They have a real abundance of quality throughout their side that can cause top teams problems, with the likes of Mahmoud Dahood, Christian Kramer, and Dutch internationalist Jannik Vestergaard showing an array of talent all over the pitch.
Vestergaard was brought in to shore up a defence that conceded 50 goals last season, but so far he’s looked a real coup for the club as his presence alongside Tony Jantscke has already seen them ship just two goals in four games – keeping two clean sheets.
Andre Schubert has completely transformed Gladbach from a team languishing in the Bundesliga relegation zone to a young and hungry team full of heart. Raffael will have the job of using his experience to find gaps between opposition midfielders and defenders; a role he’s performed well for Gladbach even in the tougher times the club came across. He also has the ability to score and create with either foot, which makes him an unpredictable opponent for opposition teams.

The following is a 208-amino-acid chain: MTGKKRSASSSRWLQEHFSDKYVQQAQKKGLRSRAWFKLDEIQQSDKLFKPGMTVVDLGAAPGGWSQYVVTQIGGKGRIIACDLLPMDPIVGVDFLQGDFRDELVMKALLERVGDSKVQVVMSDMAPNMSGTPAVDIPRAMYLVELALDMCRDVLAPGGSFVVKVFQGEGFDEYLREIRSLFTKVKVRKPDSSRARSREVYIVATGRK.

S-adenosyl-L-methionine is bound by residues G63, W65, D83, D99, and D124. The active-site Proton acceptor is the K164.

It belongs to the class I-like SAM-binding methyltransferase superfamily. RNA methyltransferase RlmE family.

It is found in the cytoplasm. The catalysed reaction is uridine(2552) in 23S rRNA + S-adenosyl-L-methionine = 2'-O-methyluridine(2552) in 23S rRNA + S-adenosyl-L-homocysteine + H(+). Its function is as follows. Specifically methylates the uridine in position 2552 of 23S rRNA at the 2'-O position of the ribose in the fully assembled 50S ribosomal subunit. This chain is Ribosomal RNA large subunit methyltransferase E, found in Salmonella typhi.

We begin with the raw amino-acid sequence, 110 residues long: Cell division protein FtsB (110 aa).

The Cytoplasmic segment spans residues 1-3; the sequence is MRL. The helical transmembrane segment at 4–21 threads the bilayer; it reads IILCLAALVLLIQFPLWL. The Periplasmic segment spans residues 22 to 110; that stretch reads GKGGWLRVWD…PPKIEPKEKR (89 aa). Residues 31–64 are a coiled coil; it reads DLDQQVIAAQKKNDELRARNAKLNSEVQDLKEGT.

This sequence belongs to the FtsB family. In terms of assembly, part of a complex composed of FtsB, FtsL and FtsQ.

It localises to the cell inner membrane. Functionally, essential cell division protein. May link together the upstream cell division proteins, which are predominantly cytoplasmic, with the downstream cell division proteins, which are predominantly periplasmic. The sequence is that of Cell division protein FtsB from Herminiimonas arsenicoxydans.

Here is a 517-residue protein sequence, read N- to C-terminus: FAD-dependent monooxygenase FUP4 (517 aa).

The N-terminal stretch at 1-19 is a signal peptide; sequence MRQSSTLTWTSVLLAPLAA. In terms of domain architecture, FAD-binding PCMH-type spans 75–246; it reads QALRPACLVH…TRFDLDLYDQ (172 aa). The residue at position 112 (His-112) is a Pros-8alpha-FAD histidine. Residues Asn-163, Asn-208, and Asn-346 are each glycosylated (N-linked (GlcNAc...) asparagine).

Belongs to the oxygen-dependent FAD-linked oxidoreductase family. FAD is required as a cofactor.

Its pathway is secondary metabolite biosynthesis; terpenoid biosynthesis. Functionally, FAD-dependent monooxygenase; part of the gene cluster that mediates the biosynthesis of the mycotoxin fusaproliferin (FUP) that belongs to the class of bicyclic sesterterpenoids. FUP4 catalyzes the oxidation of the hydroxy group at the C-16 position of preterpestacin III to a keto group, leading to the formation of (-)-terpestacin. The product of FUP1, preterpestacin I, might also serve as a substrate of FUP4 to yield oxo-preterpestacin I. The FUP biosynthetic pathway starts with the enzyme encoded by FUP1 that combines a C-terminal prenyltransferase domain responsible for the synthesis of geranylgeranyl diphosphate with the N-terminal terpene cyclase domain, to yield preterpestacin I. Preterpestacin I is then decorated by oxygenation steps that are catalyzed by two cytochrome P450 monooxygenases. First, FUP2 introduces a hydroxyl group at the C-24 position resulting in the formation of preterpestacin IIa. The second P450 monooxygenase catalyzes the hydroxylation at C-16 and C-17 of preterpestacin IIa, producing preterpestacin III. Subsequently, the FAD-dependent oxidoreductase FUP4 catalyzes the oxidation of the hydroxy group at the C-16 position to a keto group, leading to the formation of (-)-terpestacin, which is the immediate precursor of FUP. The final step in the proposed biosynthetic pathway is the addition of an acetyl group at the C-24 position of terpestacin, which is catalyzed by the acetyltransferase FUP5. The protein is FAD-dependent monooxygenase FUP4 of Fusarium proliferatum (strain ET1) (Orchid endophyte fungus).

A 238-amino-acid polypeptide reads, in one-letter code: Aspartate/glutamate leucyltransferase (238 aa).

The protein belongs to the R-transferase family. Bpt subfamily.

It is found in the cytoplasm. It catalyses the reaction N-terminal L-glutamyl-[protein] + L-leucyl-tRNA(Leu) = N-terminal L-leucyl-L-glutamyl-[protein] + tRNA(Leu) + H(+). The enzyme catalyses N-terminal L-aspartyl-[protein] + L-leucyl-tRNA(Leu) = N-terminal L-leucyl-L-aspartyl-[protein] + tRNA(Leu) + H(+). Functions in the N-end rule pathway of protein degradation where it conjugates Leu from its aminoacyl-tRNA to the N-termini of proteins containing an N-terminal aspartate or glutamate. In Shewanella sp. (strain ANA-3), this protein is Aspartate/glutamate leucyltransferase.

Schubert has favoured a younger squad throughout his managerial career, and this will no doubt continue this season. The most important thing that Gladbach must continue to focus on is their goal scoring. Last season, they finished as the third-highest scorers in the Bundesliga, an impressive achievement in a league that boasts quality sides like Bayern Munich, Borussia Dortmund, and Wolfsburg.
Gladbach has differed between a 3-5-2 in the Champions League qualifiers and a 4-3-3 in the league. A pattern that is likely to continue, as they’ll certainly look to flood the midfield in their European group stages should they make it through.
By all accounts, nobody expects Leicester City to pull anything out of the hat in this season’s Champions League. However, you can’t underestimate how well they’ve done over the summer.
The Premier League champions have held on to Riyad Mahrez, captain Wes Morgan, and top-scorer Jamie Vardy. That’s the three most influential players they had in defence, midfield, and attack last season.